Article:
designation, with the post of Deputy First Minister going to the second biggest
party by community designation. For instance, in the current executive, the
Democratic Unionist Party (the DUP) is the largest party by community
designation, therefore Peter Robinson, a representative thereof, is the First
Minister. Since Sinn Fein is the second biggest such party, Gerry Adams is the
Deputy First Minister
Ireland a Consociational Democracy?
In this section, it is necessary to take the elements of
consociationalism explored above, and attempt to apply them to Northern
Ireland. This part of the discussion begins with the proposition that Northern
Ireland is a consociational democracy. In examining the effects of the Belfast
Agreement – which set up the current Irish political system – on governance in
Northern Ireland, Paul Mitchell has stated that Parliamentary democracy, as is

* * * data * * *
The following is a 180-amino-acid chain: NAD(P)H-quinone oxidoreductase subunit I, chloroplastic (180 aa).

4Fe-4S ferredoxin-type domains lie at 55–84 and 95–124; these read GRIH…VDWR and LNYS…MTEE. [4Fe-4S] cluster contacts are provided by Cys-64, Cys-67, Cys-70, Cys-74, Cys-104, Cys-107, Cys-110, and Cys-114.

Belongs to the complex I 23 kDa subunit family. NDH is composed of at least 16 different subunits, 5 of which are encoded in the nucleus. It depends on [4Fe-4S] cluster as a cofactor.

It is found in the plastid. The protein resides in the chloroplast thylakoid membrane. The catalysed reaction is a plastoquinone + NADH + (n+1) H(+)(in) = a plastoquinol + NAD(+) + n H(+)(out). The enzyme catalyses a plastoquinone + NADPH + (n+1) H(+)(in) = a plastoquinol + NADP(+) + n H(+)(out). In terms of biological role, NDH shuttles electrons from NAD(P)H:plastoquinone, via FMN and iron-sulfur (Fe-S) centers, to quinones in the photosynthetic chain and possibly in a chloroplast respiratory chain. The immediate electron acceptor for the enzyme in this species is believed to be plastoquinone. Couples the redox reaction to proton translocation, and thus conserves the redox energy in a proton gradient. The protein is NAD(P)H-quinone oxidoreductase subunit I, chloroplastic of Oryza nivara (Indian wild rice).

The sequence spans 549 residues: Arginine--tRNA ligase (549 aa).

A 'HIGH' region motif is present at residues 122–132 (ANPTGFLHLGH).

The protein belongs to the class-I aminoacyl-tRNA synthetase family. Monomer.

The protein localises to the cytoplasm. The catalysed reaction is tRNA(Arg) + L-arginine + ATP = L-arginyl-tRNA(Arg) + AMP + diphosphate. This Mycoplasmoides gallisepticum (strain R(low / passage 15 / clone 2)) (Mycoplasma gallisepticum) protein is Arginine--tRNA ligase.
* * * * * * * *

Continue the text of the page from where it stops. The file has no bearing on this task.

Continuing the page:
commonly defined, is not known in Northern Ireland
. If this is so, then the Belfast Agreement has
surely failed. Yet, it appears that the Belfast Agreement has broadly achieved
what it set out to do; restore some form of government to Northern Ireland. To
explore this further, Mitchell has given the classic definition of a
parliamentary democracy as executive accountability to the legislature, by and
through procedures of no confidence
. However, Northern Ireland is not a classic parliamentary
democracy, as Mitchell states that neither the diarchy of the First and Deputy
First Ministers, nor the entire Executive, can be dismissed en masse, for
whilst the Assembly can remove a single minister by votes of no confidence, the
party from which he comes will nominate a replacement for him. Therefore, due
to the nature of the Belfast Agreement, consociationalism (or power sharing) is
built-in and unavoidable.
Within the Assembly itself, consociationalism is ingrained.
For certain key decisions, there must be intercommunity agreement, obtained
through one of two measures – either “parallel consent” or “weighted majority”.
This arises because of a rule under the Standing Orders of the Assembly that
requires members to designate themselves as part of one or two “communities”: